The Latest: Edwards says La. tax deal still can be reached
BATON ROUGE, La. (AP) — The Latest on Louisiana’s special legislative session (all times local):
Gov. John Bel Edwards says he remains committed to reaching a tax deal with Louisiana lawmakers, even as disagreements have delayed House tax votes.
Votes scheduled for Monday on a package of tax bills were scrapped, with continued divides over which tax types should be used to help close a nearly $1 billion budget gap.
The Democratic governor said Republican House Speaker Taylor Barras failed to capitalize on the momentum of Sunday’s House committee action advancing the tax measures.
In a floor speech Monday, Barras suggested members of the Black Caucus threw a wrench in tax talks by reviving an income tax proposal that GOP lawmakers oppose. Barras called on the governor to intervene and offer “clearer direction.”
Edwards met with the House speaker at lunch as negotiations continue.
Tax debates in the Louisiana House again have gotten bogged down in disagreement.
A vote scheduled for Monday on a package of tax bills has been delayed, with continued divides over which tax types should be used to help close a nearly $1 billion budget gap.
House Republicans who are willing to consider taxes are backing a sales tax plan, while Democrats — particularly member of the Black Caucus — want changes to personal income taxes.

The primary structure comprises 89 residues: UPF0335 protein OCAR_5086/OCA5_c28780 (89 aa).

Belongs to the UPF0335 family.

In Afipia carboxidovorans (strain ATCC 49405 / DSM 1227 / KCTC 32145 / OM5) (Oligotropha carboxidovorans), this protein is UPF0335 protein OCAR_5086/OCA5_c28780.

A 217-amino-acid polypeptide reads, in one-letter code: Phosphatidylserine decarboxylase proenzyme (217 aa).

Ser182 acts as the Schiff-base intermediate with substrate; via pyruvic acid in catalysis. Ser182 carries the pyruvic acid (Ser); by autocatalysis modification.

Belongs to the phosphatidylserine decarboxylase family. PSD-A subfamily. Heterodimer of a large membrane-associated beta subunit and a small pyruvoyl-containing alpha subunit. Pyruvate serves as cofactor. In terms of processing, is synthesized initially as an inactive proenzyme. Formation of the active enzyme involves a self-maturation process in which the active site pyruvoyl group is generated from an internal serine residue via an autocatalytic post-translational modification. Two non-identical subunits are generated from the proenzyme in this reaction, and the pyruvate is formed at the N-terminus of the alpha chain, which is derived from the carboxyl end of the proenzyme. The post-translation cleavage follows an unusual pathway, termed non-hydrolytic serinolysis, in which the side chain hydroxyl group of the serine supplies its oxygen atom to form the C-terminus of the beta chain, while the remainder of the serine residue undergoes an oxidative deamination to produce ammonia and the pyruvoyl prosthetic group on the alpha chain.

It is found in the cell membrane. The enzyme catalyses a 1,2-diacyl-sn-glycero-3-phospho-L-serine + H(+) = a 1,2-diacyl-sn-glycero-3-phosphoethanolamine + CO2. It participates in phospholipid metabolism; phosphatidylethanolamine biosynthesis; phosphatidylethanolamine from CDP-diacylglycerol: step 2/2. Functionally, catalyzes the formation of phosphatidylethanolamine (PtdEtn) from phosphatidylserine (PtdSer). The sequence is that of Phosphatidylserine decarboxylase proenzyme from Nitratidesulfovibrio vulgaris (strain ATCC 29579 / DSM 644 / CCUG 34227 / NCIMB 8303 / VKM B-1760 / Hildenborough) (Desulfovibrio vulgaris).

Republican House Speaker Taylor Barras said in a floor speech Monday that Democratic Gov. John Bel Edwards needs to be “more clear” in what tax approach he wants to take, suggesting the governor needs to help broker a compromise.
The special session called by Edwards must end March 7.
The sales tax proposal advancing in the Louisiana House to help close a nearly $1 billion budget shortfall caused by expiring taxes would repeat the problem three years later. The bill would only enact temporary sales tax changes, causing a new budget gap in 2021.
Several lawmakers say they disagree with creating another self-inflicted financial problem.
Senate President John Alario says enacting a short-term tax change to fill holes “should concern the people of the state.” He says that makes it difficult for colleges, health providers, state agencies and the people who rely on state services to plan for the future.
The bill would temporarily renew one-quarter of an expiring 1 percent sales tax and temporarily eliminate some sales tax breaks. The proposal is scheduled for House debate Monday.